I am not particularly good at fantasy sports. I play, regularly. I’m even on the more competitive end of most groups that participate in the absurd practice of drafting players for an imaginary team and rooting for their stats to be enough for a “victory”. I SHOULD be good at fantasy sports. I’d guess that I have an above average knowledge of statistics, when compared to other sports-watching Americans. It occurred to me this year, while watching my fantasy football team sink to another middle of the pack finish, that I’m never going to be good at fantasy sports, as long as I maintain this idea that I’m the smartest person in the room. Despite the fact that I haven’t read, paid attention to strategy, or approached the preseason with any curiosity. As long as I think that I’m somehow getting a leg up on everyone else by picking the running back that they’re “not smart” enough to take, even though he has an injury history.
Something I have found myself to be particularly alright at is asking questions of people. For a portion of my life, as a job, sure. But for most of my life, simply as a potentially annoying friend, date, dinner companion, or moviegoer. It dawns on me more and more each day that this is one of the truest gifts my mother passed on to me. When I was a small boy, and we would go shopping, I’d grow fidgety in stores where she would be deeply involved in full on conversations with the kid bagging groceries, or the woman behind the pharmacy counter. Annoying as it can be, I think genuine, generous and careful curiosity is one of the best gifts that we can give to others, and it costs us nothing.
We exist in this weird, fantastic, accessible bubble of space, as poets. Sure, it isn’t always ideal, or safe. But what I most love about it is how reachable everyone is. We have that on a level that other artists, actors, musicians, and so on, may not. Look, I got into poetry like three years ago, not knowing a thing about what I was doing. I feel like, in that way, I am still as much that same dude watching youtube videos in my room late at night, as I am a writer who takes the craft seriously and has had the fortune of having (some) poems really appreciated in a lot of places. Make no mistake, though. While not purely and completely, a lot of this was a selfish project. So many of the people I had the joy of interviewing this month are heroes, to me. Legitimate heroes. I read this Michael Jackson biography once, and it talked about how young he was when he first got to walk around Hitsville, how in awe he was of all the Motown artists. In one room, there’s Diana Ross. In another, Smokey. Marvin. The Four Tops. And how that admiration drove him as an artist. So much of that is how I still navigate the poetry community, at large. With admiration as fuel to grow. I still find myself searching journals, or reaching out. Often, it’s like, “Well, what’s Megan working on? I gotta get on her pace.”, “Nate Marshall has a new essay/poem up? Gotta read it”, “Bill wants to come through Columbus again? Clear the schedule”, “Oz is…I mean, being Oz??? Can’t sleep on that.”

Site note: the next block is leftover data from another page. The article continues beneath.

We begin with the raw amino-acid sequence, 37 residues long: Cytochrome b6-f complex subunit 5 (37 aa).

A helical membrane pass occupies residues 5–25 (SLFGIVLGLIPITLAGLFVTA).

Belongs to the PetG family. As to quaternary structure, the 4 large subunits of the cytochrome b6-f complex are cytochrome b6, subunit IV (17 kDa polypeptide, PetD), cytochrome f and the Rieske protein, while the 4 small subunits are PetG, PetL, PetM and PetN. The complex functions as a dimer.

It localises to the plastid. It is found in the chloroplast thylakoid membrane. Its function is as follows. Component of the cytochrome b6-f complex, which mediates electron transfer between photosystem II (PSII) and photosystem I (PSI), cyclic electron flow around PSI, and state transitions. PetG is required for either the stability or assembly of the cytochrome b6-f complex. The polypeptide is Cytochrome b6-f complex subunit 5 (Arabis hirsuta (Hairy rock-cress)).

I also hoped to use this as a timeline (an uneven timeline, but a timeline nonetheless) of the moments and poets who shaped me as a creative. Who, even without them knowing it, gave me a push. Getting a copy of Jon Sands’ The New Clean in 2011. The first time I saw Marty McConnell in person. The time I introduced Rachel McKibbens to a stage at an open mic, having no idea who she was, but quickly finding out. The local poets who I very seriously count as mentors (Scott Woods, Will Evans, Ethan Rivera, Rachel Wiley), and the local poets who will soon be the names on many, many lips (Meg Freado, Ryan Javery). I really aimed to put a lens on these poets. To give them to the world, in a similar way they were given to me. Unexpected gifts in a time of need, really.
I really want to thank these artists I’m fortunate enough to both admire and, in many cases, call friends. I don’t know if we appreciate that part of it enough.
I appreciate these people for letting me invade their lives and take up a block of time during what is a busy month for almost all poets (because, of course, the world at large never demands more out of us than they do in April). Some of them were touring, or teaching, or powering through school. All of them had better things to do than indulge my desire to have the not-so-easy questions answered. I arrived to poetry through journalism. In some ways, even in my poems, I think that I am still a journalist. It was so long since I had a chance to take on something I truly loved. It reminded me to feel small. To not know what it is to have all of the answers, which I sorely need, at times. I have so many more questions, so I hope to do this again, ideally when I’m not on the brink of a wedding. I am overwhelmed with gratitude, and endlessly inspired. Thank you all.
I will sincerely try to let my strengthened level of curiosity consume me once again when it’s time for fantasy football. I could stand to ask a few more questions there.
HANIF ABDURRAQIB is proudly from Columbus, Ohio. He writes poems when he’s not judging your record collection or eating red velvet cake. So, not as often as he should. His work has appeared, or is forthcoming in Freezeray, Joint, Muzzle, Vinyl, Radius, and other awesome places. His chapbook, Sons of Noah, is forthcoming in 2014. He sings in the shower, and encourages you to join him. Not during the Whitney songs, though. Those are all his.